Friendsgiving is a lot like Thanksgiving—but much more fun. While the trend was initially popularized by displaced millennials who couldn’t afford the airfare home to celebrate with family, Friendsgiving has become popular excuse to enjoy two Thanksgiving dinners—a custom we fully endorse. Ready to plan your celebration? This three-part series is your go-to guide to hosting the ultimate fall feast. From designing the perfect table scape to mixing up boozy beverages to cooking a fabulous, chef-inspired meal, we’ll cover everything you need to know.
Don’t miss the other articles in our Friendsgiving Entertaining Series:
Part III: The Feast
The table has been set, the guests welcomed, and the cocktails stirred. It’s officially time for the main event: the food. For our menu, we asked local chefs and culinary superstars for recipes that highlight classic Thanksgiving ingredients like sweet potatoes and cranberries—in totally unexpected ways. These dishes tip their hat to the staples without adhering to strict tradition, and they’re perfect for a festive dinner party.
The final consideration for a Friendsgiving host is whether to cook all of the food or make it more of a potluck-style event. If you go the latter route, consider assigning attendees specific recipes that play to their strengths. Not only does this make planning easier, it also ensures that you don’t end up with four pumpkin pies and no potatoes. Whichever way you decide to go, many of these recipes can be either partially prepped or fully prepared well in advance, freeing you up to enjoy the company of good friends. Now that’s something to be thankful for.
Simple Roast Chicken
Savory Bread Pudding
Spinach Salad with Cranberry Vinaigrette
Bubble & Squeak
Sweet Potato Agrodolce
Johnetta Miller’s Mixed Greens
Pumpkin-Pecan Pie Bars
Thomas Keller’s Simple Roast Chicken
Don’t get us wrong: We love the yearly ritual of cooking a turkey. But baking a 20-pound bird is an involved process with plenty of pitfalls—namely, the long cooking time and intimidating carving situation. For this laid-back get-together, we decided to avoid the turkey trouble and go with an easier and equally delicious choice: roasted chicken. Each bird serves two to four people, so you can roast as many or as few as you need (and end up with a manageable amount of leftovers). Our favorite roast chicken recipe is this ultra-simple Thomas Keller classic, which uses little more than salt and pepper for delicious results.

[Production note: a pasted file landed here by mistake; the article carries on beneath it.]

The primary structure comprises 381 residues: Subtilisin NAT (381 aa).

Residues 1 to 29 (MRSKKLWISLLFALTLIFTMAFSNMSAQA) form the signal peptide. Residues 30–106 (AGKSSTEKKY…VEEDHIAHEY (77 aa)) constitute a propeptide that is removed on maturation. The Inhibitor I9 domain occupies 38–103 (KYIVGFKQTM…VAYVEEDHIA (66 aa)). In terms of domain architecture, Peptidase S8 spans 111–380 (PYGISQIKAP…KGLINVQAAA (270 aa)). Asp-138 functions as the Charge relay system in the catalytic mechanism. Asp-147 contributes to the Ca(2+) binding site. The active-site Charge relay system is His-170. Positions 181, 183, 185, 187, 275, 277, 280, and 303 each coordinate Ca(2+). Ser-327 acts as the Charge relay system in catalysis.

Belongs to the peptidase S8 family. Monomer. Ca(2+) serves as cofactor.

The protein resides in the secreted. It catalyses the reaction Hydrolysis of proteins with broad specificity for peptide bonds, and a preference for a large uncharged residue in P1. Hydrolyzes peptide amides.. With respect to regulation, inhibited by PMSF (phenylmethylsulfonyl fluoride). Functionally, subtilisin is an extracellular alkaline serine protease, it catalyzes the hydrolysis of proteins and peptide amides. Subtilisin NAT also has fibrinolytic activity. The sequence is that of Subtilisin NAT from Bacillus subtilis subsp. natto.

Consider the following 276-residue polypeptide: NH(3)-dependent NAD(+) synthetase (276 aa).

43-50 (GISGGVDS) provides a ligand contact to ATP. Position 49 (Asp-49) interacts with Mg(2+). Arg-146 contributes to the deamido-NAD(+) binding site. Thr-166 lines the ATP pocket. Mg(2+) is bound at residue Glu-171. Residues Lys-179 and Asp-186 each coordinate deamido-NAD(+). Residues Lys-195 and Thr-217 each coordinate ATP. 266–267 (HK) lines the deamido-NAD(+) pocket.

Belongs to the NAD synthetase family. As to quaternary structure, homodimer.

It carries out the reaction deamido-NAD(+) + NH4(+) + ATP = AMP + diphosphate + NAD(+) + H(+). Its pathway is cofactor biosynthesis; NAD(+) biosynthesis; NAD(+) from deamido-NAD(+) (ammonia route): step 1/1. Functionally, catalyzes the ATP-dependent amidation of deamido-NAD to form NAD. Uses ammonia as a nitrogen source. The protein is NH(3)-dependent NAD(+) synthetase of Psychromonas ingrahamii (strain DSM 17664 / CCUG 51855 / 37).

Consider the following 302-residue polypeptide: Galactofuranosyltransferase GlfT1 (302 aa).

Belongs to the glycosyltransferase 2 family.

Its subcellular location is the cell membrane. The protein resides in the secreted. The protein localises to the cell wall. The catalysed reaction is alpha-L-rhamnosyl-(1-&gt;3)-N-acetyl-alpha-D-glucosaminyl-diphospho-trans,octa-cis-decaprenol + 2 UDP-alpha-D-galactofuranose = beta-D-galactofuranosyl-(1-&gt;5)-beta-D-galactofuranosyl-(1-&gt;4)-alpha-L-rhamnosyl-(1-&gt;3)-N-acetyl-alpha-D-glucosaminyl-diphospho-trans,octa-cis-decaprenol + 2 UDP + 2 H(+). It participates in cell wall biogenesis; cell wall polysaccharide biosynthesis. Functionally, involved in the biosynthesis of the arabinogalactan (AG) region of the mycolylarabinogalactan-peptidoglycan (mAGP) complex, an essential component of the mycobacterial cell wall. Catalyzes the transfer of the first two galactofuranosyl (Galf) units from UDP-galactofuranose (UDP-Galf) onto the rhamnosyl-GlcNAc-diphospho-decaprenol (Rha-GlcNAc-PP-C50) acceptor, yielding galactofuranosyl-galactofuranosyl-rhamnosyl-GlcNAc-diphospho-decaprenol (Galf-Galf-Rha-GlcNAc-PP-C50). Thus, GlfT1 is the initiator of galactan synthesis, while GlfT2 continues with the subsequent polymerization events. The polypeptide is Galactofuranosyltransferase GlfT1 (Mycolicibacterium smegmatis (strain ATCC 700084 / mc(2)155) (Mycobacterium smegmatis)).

A few more tips for roast chicken success:
- Quality First: Start with the best chicken you can find. Free-range, organic poultry just seems to taste better.
- Brine On: If you want an extra juicy, seasoned-to-the-bone bird, let it soak overnight in a brine (a mixture of salt, sugar, spices, and water). We like this recipe. Or, pick up a foolproof brining kit at the Savory Spice Shop.
- Let it Dry: Though brining guarantees super moist, flavorful meat, it can also leave the skin soggy. To get the best of both worlds, brine the bird two days in advance. The day before the party, remove the chicken from the brine, lightly dry it off with paper towel, and then let it dry out, uncovered, in the fridge until ready to cook. This added step ensures a crispy exterior.
- Spice Is Nice: You can always jazz up the chicken by rubbing it with additional herbs and spices before cooking. We like to add a few dried, crushed sage leaves, some smoked paprika, or a bit of lemon zest along with the salt and pepper.
Savory Bread Pudding
Stuffing or dressing? Oysters or sausage? Corn bread or white bread? Pepperidge Farm or homemade? Leave the stuffing smack down to your family Thanksgiving and whip up these savory bread puddings for your friends instead. Chef Lon Symensma (of ChoLon and Cho77) dug up this decadent recipe from his days as a chef in New York City. It’s a fantastic accompaniment to the roast chicken, but the abundance of wild mushrooms and fresh greens also make it hearty enough to serve as a vegetarian main dish.
8 ounces of sourdough cut into 1-inch cubes (crusts removed)
4 ounces wild mushroom, chopped
1 shallot, chopped
2 ounces leeks
2 ounces Swiss chard
2 ounces spinach
4 ounces Swiss cheese, grated
2 ounces Parmesan cheese, grated
1 whole egg
¾ cup milk
¾ cup heavy cream
Preheat the oven to 400°. Briefly sauté shallot in butter then add the mushrooms (I sautéed them until they were lightly browned). Julienne and blanch leeks. Separate Swiss chard leaves from the stems and cut or tear into bite-size pieces. Dice the stems and blanch them, then sauté the leaves in butter. Sauté spinach in butter. Combine the shallot, mushroom leeks, Swiss chard, and spinach in a bowl with the bread cubes, Swiss cheese, and half of the Parmesan.
In a separate saucepan, bring milk and cream to a boil. Season the mixture with salt and pepper. Crack the egg into a separate, heat-proof bowl, and with a hand blender, slowly add the milk and cream mix. With a spoon, work this egg and cream mixture into the other ingredients and adjust the seasonings. Butter four ¾ cup ramekins and put the mixture inside. (Tip: Gently press the mixture down and compact it to make un-molding easier).
Bake for 8 to 10 minutes, then un-mold the mixture from the ramekins and sprinkle with the remaining Parmesan cheese. Broil until golden brown and serve.
Spinach Salad with Cranberry Vinaigrette